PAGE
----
“My first published piece was in The Sunday Telegram in Worcester, Massachusetts, during the Jurassic era. I was six. No one had ever heard of a computer, or even an electric typewriter. I plucked my pet chicken and dipped the quill in ink. Okay, people of a certain age tend to embellish sometimes, but we’ve earned that privilege. Just so you know, it’s all true except for the pet chicken.
“I wrote through all my high school classes in the margins of my notebooks and read my poetic ramblings in local coffee houses on Saturday nights. At Gordon College in Massachusetts I soaked up all the writing classes I could fit in as an English major. Later, in a master’s program at Queens College in New York City, one of my writing professors told me my short story had the tone of Bernard Malamud, whom I greatly admired. Titled “The Believer,” it won eleventh place in an annual Writer’s Digest short story competition.
“I landed my first teaching job in Lakewood, New Jersey, fresh out of college. They were looking for a teacher with a master’s degree who was experienced in working with challenging teens. Why they hired me, only God knows. My second week there, I walked into a church because I thought I probably should, being new in town and overwhelmed with an impossible job. I slid into the last pew next to a kind man who shared his hymn book with me (remember we’re in the Jurassic era here, no laptops or overhead projectors), and we got engaged three months later on New Year’s Eve. Sometimes you just know. My husband Mike and I have been married for forty-two years and have three grown daughters and sons-in-law, and eight grandchildren.
“After a bit of moving around to Chicago, Los Angeles and Vancouver during our early years of marriage, we settled in New York City, where I found work as a librarian at an independent school in Queens. That was another hiring that made no earthly sense, as I had no training in library science. The headmaster called me to fill an unexpected vacancy, as I subbed there regularly and he liked my work. I told him I couldn’t work full time, since my youngest was only two. He told me if I could find childcare he’d hold the position until the next morning. Long story short, I’ve been there thirty-three years and am now the dean of the middle school as well as a teacher of literature and writing. Several of my former students are now published authors, which gives me great pleasure.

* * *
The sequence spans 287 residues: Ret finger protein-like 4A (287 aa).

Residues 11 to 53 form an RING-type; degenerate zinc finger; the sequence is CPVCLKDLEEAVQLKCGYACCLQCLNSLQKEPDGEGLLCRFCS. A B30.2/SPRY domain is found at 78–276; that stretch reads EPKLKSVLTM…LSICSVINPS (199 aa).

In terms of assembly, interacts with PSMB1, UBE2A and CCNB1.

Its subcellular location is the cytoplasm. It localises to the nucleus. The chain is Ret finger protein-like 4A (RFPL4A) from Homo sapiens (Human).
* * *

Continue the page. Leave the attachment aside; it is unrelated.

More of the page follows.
“My short stories and creative nonfiction have appeared in Chicken Soup, A Cup of Comfort, and various online e-zines such as Storyhouse.org. I have collaborated on the scripts for two children’s musicals picked up by Lake Avenue Church in Pasadena. My professional associations include the American Christian Fiction Writers and a local writing group called Tapestries. Happily, a laptop has replaced the pet chicken and the cloud is now my manuscript drawer. Still writing after all these years.”